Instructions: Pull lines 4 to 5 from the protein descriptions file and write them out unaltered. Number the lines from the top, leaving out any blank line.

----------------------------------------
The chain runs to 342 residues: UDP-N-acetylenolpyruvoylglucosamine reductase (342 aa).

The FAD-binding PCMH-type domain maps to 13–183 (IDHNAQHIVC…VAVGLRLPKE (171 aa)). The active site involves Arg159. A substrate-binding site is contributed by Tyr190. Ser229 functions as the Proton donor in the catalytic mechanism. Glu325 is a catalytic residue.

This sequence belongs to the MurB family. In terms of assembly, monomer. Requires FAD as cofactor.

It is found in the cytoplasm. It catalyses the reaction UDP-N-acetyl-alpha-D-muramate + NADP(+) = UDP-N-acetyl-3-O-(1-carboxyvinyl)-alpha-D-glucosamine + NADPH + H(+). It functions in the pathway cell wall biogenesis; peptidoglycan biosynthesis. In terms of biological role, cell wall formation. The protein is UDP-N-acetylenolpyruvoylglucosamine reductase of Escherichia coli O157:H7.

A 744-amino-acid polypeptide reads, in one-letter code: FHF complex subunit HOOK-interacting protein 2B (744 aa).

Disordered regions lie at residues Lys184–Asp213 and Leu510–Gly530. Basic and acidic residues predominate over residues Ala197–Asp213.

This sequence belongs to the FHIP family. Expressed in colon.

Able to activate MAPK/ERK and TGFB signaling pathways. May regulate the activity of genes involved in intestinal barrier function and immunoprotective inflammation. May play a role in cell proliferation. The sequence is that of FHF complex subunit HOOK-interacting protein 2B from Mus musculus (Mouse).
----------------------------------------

It is found in the cytoplasm. It catalyses the reaction UDP-N-acetyl-alpha-D-muramate + NADP(+) = UDP-N-acetyl-3-O-(1-carboxyvinyl)-alpha-D-glucosamine + NADPH + H(+). It functions in the pathway cell wall biogenesis; peptidoglycan biosynthesis. In terms of biological role, cell wall formation. The protein is UDP-N-acetylenolpyruvoylglucosamine reductase of Escherichia coli O157:H7.

A 744-amino-acid polypeptide reads, in one-letter code: FHF complex subunit HOOK-interacting protein 2B (744 aa).